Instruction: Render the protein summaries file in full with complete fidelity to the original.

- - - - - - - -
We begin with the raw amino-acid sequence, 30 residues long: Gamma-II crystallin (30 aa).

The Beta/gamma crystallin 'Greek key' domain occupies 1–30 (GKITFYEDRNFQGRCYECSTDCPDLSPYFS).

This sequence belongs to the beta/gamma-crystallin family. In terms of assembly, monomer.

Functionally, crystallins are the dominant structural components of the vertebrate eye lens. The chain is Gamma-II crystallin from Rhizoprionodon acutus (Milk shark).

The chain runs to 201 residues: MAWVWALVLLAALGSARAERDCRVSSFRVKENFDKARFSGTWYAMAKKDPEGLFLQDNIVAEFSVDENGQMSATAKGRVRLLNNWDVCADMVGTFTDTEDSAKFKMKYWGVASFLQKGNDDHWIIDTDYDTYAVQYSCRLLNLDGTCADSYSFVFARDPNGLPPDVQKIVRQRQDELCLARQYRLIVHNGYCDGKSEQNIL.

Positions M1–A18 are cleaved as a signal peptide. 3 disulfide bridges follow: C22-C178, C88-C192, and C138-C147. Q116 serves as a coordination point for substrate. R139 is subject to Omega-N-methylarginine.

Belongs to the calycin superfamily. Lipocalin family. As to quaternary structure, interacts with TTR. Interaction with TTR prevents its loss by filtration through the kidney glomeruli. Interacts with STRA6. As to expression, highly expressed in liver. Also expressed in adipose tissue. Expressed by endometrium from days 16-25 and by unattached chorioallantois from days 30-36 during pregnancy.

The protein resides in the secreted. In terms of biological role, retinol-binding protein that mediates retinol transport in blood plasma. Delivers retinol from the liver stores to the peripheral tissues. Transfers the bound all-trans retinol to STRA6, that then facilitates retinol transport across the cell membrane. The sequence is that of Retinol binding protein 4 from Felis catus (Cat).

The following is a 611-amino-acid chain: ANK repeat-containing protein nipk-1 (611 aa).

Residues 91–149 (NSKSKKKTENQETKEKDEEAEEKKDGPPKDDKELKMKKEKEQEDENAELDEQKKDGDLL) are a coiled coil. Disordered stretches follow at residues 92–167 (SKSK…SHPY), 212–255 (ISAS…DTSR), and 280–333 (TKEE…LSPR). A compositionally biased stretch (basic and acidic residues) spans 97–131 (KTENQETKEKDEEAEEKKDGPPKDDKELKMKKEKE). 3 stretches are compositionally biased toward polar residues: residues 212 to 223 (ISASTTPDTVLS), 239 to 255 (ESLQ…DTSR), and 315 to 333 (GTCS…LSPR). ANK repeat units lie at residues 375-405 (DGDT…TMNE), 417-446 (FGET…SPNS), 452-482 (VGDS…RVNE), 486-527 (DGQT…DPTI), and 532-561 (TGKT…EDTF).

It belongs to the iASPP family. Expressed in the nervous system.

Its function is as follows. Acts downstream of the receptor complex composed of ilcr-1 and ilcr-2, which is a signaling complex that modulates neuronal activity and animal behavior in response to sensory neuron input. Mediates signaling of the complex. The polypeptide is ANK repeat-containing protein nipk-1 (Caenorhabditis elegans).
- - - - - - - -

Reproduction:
We begin with the raw amino-acid sequence, 30 residues long: Gamma-II crystallin (30 aa).

The Beta/gamma crystallin 'Greek key' domain occupies 1–30 (GKITFYEDRNFQGRCYECSTDCPDLSPYFS).

This sequence belongs to the beta/gamma-crystallin family. In terms of assembly, monomer.

Functionally, crystallins are the dominant structural components of the vertebrate eye lens. The chain is Gamma-II crystallin from Rhizoprionodon acutus (Milk shark).

The chain runs to 201 residues: MAWVWALVLLAALGSARAERDCRVSSFRVKENFDKARFSGTWYAMAKKDPEGLFLQDNIVAEFSVDENGQMSATAKGRVRLLNNWDVCADMVGTFTDTEDSAKFKMKYWGVASFLQKGNDDHWIIDTDYDTYAVQYSCRLLNLDGTCADSYSFVFARDPNGLPPDVQKIVRQRQDELCLARQYRLIVHNGYCDGKSEQNIL.

Positions M1–A18 are cleaved as a signal peptide. 3 disulfide bridges follow: C22-C178, C88-C192, and C138-C147. Q116 serves as a coordination point for substrate. R139 is subject to Omega-N-methylarginine.

Belongs to the calycin superfamily. Lipocalin family. As to quaternary structure, interacts with TTR. Interaction with TTR prevents its loss by filtration through the kidney glomeruli. Interacts with STRA6. As to expression, highly expressed in liver. Also expressed in adipose tissue. Expressed by endometrium from days 16-25 and by unattached chorioallantois from days 30-36 during pregnancy.

The protein resides in the secreted. In terms of biological role, retinol-binding protein that mediates retinol transport in blood plasma. Delivers retinol from the liver stores to the peripheral tissues. Transfers the bound all-trans retinol to STRA6, that then facilitates retinol transport across the cell membrane. The sequence is that of Retinol binding protein 4 from Felis catus (Cat).

The following is a 611-amino-acid chain: ANK repeat-containing protein nipk-1 (611 aa).

Residues 91–149 (NSKSKKKTENQETKEKDEEAEEKKDGPPKDDKELKMKKEKEQEDENAELDEQKKDGDLL) are a coiled coil. Disordered stretches follow at residues 92–167 (SKSK…SHPY), 212–255 (ISAS…DTSR), and 280–333 (TKEE…LSPR). A compositionally biased stretch (basic and acidic residues) spans 97–131 (KTENQETKEKDEEAEEKKDGPPKDDKELKMKKEKE). 3 stretches are compositionally biased toward polar residues: residues 212 to 223 (ISASTTPDTVLS), 239 to 255 (ESLQ…DTSR), and 315 to 333 (GTCS…LSPR). ANK repeat units lie at residues 375-405 (DGDT…TMNE), 417-446 (FGET…SPNS), 452-482 (VGDS…RVNE), 486-527 (DGQT…DPTI), and 532-561 (TGKT…EDTF).

It belongs to the iASPP family. Expressed in the nervous system.

Its function is as follows. Acts downstream of the receptor complex composed of ilcr-1 and ilcr-2, which is a signaling complex that modulates neuronal activity and animal behavior in response to sensory neuron input. Mediates signaling of the complex. The polypeptide is ANK repeat-containing protein nipk-1 (Caenorhabditis elegans).